TRALAC - Trade Law Centre

CEMAC Countries Establish Framework for Trade With US

Thursday, 03 March 2005

Source: The Post (Buea)

Countries in the CEMAC zone have drawn up national plans that would enable them increase their agricultural exports to the United States under the Africa Growth and Opportunity Act, AGOA.

The CEMAC zone countries drew up the plans during a three-day "Public/Private Sector Forum on SPS (Sanitary and Phytosanitary issues) and Trade" organised by the United States Department of Agriculture, USDA.


The plans are related to Sanitary and Phytosanitary issues under AGOA.During the seminar that held from February 22-24, participants explored ways through which the public and private sectors, in collaboration with CEMAC, can further their international trade, especially trade with the US under AGOA.

A press release issued by Mrs. Patricia Sheikh, Foreign Agriculture Service International Trade Policy Deputy Administrator, stated that apart from the national plans, participants made a number of recommendations to CEMAC.

"Priority areas for CEMAC action included the harmonisation of SPS regulations among the CEMAC members, appropriate training in SPS for all involved in exports of agricultural products and the creation of a regional laboratory for SPS testing."

Mrs. Sheikh said sanitary and phytosanitary issues constitute a potential limiting factor in trade in agricultural products on the world market. Participants, however, were conversant with this fact.

"The participants," Sheikh said, "determined that improved communication and cooperation between national regulatory officials and the private agricultural sector is central to creating an appropriate regulatory environment and to responding to the challenges African products often face in meeting international standards.

CEMAC, as a regional organisation, can play an important role in facilitating communication among its members in this area."

Answering questions from reporters during a press briefing, Sheikh explained the reasons why the US is interested in agricultural trade with sub-Saharan Africa even though her country has a food surplus.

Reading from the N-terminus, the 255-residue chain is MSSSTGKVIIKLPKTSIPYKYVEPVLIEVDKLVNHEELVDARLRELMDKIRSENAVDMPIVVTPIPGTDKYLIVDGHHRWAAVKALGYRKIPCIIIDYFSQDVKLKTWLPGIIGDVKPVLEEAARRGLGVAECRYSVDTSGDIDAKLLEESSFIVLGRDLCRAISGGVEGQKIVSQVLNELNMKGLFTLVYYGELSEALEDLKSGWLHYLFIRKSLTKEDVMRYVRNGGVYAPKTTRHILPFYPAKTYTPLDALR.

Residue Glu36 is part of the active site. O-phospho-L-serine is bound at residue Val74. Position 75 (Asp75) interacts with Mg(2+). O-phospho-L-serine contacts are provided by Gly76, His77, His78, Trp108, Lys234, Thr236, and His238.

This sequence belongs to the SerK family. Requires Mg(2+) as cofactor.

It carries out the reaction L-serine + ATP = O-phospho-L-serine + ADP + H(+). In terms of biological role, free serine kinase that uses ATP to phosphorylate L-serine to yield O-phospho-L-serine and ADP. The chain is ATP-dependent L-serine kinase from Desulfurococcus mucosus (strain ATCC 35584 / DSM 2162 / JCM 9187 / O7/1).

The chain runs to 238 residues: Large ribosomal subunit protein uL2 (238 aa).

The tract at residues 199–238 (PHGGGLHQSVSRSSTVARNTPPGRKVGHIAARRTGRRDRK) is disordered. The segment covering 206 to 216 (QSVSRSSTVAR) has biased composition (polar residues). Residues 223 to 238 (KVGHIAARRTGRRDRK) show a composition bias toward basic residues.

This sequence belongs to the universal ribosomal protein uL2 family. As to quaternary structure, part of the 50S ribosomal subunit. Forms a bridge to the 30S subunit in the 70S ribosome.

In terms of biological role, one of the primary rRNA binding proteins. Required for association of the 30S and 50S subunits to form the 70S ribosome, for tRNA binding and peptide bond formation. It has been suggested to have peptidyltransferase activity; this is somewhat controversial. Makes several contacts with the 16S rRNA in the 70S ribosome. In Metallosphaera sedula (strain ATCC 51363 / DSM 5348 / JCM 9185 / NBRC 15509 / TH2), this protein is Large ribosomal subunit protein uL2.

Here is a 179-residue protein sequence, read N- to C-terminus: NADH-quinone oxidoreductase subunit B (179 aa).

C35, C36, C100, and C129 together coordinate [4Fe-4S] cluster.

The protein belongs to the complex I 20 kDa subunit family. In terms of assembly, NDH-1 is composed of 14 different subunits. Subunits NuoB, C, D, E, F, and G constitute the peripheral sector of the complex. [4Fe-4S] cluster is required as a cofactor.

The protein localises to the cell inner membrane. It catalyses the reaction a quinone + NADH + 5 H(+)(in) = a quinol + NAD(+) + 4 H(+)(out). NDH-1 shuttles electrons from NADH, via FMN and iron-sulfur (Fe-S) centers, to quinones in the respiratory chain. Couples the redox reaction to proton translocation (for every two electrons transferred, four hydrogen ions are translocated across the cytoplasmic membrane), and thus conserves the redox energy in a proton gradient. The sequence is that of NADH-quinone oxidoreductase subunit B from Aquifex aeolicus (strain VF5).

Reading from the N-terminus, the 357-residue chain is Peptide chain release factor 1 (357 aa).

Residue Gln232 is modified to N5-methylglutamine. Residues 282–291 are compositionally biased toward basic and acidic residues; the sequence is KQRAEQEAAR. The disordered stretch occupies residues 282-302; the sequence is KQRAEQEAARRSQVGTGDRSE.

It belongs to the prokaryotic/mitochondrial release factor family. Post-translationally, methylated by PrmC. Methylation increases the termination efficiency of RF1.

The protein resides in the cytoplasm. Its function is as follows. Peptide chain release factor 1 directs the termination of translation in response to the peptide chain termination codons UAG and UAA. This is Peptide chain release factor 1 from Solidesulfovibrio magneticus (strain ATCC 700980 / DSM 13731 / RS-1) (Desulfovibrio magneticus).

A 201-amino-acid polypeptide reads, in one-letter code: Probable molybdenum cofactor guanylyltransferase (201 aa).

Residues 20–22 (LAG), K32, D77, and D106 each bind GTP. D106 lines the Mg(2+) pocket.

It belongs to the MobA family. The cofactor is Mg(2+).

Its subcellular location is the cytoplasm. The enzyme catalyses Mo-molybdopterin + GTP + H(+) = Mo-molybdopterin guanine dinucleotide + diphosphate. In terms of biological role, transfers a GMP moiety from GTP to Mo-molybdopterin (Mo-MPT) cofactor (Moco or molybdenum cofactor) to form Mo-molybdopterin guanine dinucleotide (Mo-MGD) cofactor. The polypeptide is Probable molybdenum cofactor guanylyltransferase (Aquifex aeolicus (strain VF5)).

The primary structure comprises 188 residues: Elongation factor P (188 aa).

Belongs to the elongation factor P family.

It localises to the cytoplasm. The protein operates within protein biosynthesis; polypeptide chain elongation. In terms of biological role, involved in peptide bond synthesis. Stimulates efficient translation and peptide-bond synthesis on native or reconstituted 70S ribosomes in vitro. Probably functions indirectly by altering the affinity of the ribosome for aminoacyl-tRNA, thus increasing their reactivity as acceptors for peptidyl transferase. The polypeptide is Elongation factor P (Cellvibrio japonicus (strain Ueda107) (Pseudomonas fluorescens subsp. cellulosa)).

She said America is largely a country of immigrants and a lot of Americans would like agricultural products from their native regions. Americans also like variety. Moreover, some agricultural products from sub-Saharan Africa could be very useful during off-season periods for similar American products, Sheikh explained. She said apart from these, the US recognises that more exports from sub-Saharan Africa would help to trigger the development of the region.

For his part, the coordinator of agricultural issues at the CEMAC Secretariat, Steven Njinyam, who, incidentally, is a former Cameroonian Minister of Agriculture, told journalists that the CEMAC zone is endowed with renowned tropical agricultural products that could make inroads in the US market.

He expressed CEMAC's gratitude to the US Department of Agriculture for enlightening both public and private sector delegates, "on these Sanitary and Phytosanitary (SPS) trade barrier matters."

"Considering the importance of Agriculture as a motor of our economic development and especially its crucial role in ensuring food security for our populations, the Executive Secretariat of CEMAC, on behalf of its member states, hereby pledges its committed efforts in working with the United States Government (USDA and other agencies) to achieve these trade goals and other development endeavours," Njinyam said in a press release he signed at the end of the three-day seminar.

CEMAC zone countries as well as Sao Tome and Principe sent delegates to the seminar.



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